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POLITICS: 'Hard-up' companies paying out bumper dividends.

Energy companies were under fire yesterday after it emerged the biggest suppliers increased dividend payouts to shareholders by pounds 257 million last year.

The six biggest companies paid pounds 1.635 billion in dividends - a 19 per cent increase on the 2006 total of pounds 1.378 billion, research commissioned by the Local Government Association (LGA) revealed.

LGA acting chairman Sir Jeremy Beecham said the figures demolished claims by companies they needed to protect profits to invest in new forms of energy.

"This research torpedoes the energy companies'justification for their profits," he said.

The disclosure comes as the Prime Minister ruled out cash handouts to struggling families.

Government sources said ministers would focus on long-term proposals including support for energy efficiency, which will be announced in a package of measures next week.

Chancellor Alistair Darling has resisted calls from trade unions and Labour backbenchers for a windfall tax to help households struggling with energy costs, arguing it would affect the competitiveness of the industry.

The LGA agreed, saying a more effective measure would be to require energy companies to finance a national home insulation programme for pounds 500 million-a-year for five years.

"This would allow energy firms to continue being profitable and provide the best long-term solution to cutting carbon emissions and fighting fuel poverty," Sir Jeremy said. "There are 10 million homes lacking basic insulation. Making these properties more energy efficient would knock pounds 2 billion off fuel bills each year and slash domestic carbon emissions a fifth.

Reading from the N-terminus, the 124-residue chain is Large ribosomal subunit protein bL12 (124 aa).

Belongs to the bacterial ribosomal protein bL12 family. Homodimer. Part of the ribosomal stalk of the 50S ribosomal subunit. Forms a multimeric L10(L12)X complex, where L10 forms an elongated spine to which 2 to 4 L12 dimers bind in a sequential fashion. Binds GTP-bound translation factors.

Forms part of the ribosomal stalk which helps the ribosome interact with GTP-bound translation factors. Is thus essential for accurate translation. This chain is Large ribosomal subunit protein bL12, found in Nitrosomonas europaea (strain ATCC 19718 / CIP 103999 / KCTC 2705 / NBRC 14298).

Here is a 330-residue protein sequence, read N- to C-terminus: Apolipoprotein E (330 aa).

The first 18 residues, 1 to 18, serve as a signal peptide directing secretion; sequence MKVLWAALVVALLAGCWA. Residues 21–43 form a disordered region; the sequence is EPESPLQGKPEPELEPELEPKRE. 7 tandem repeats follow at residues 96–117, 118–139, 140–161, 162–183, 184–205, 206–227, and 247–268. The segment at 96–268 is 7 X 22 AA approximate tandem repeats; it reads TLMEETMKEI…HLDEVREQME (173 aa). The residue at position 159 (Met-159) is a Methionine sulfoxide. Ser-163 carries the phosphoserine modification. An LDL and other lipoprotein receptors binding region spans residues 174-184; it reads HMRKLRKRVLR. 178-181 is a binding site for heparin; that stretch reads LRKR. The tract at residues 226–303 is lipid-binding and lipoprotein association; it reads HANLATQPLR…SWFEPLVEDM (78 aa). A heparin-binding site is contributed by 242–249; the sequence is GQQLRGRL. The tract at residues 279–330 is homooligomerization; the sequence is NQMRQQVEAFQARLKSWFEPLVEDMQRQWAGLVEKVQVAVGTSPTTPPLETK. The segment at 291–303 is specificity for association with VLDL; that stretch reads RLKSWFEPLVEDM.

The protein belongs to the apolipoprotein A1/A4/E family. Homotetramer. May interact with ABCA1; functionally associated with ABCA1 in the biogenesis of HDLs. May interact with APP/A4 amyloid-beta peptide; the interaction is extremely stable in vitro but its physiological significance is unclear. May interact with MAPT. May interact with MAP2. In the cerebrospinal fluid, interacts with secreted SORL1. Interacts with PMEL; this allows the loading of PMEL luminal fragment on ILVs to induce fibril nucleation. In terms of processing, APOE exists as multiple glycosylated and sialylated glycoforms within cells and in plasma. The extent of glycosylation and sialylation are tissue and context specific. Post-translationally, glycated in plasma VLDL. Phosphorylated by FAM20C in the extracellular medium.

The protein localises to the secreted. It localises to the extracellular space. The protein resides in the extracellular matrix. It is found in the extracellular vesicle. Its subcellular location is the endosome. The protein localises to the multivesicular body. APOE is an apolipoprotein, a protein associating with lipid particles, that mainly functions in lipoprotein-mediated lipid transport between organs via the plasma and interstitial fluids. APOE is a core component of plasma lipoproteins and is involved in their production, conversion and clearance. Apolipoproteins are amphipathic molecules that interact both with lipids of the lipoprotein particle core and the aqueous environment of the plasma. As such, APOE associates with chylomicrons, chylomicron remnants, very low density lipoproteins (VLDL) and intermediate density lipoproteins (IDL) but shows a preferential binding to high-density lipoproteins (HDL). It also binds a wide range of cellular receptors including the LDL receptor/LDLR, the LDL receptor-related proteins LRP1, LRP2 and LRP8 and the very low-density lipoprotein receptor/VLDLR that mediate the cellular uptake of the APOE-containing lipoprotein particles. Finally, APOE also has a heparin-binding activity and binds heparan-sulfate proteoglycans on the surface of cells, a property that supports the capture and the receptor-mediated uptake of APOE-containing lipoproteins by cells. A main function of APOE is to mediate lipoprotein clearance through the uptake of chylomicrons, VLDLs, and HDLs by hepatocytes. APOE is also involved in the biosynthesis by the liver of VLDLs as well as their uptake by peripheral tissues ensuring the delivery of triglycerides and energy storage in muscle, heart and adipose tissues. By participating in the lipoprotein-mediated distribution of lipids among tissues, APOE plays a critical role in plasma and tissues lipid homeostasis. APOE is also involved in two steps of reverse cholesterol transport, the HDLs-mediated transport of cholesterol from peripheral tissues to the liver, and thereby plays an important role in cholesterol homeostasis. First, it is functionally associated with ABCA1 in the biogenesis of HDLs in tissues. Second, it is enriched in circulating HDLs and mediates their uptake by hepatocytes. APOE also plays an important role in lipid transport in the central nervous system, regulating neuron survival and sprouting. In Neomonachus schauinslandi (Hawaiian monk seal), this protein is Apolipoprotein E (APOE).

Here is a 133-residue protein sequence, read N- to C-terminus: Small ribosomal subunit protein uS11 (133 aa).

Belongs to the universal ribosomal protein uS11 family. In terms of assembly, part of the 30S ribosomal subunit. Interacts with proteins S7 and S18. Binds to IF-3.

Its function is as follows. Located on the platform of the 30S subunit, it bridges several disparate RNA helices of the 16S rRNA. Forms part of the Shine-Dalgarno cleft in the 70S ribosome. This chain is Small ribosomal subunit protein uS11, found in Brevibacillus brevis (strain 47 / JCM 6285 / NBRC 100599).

"The Government and Ofgem (the regulator) should seize the opportunity to take a long-term solution to encourage energy companies to use their disproportionate dividends for a massive drive to insulate people's homes."

According to the research, Centrica increased its dividend from pounds 409 million to pounds 478 million, EDF from pounds 105 million to pounds 110 million, RWE Npower from pounds 37 million to pounds 250 million, and Scottish and Southern Energy from pounds 400 million to pounds 474 million.

E.ON, which paid no dividend in 2006, paid pounds 240 million. Scottish Power was the only one of the "big six" to cut its dividend pay-out with a reduction from pounds 427 million to pounds 83 million.

Age Concern director general Gordon Lishman said elderly people struggling to pay their heating bills would be angered at the scale of the dividend pay-outs.

"Many of the poorest pensioners will be outraged that whilst they are worrying about how to afford to heat their homes, energy companies continue to make significant profits and pay their shareholders increased dividends," he said.

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The six biggest energy companies paid pounds 1.635 billion in dividends last year, a 19 per cent increase on 2006
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Publication:The Birmingham Post (England)
Date:Sep 6, 2008
Words:451
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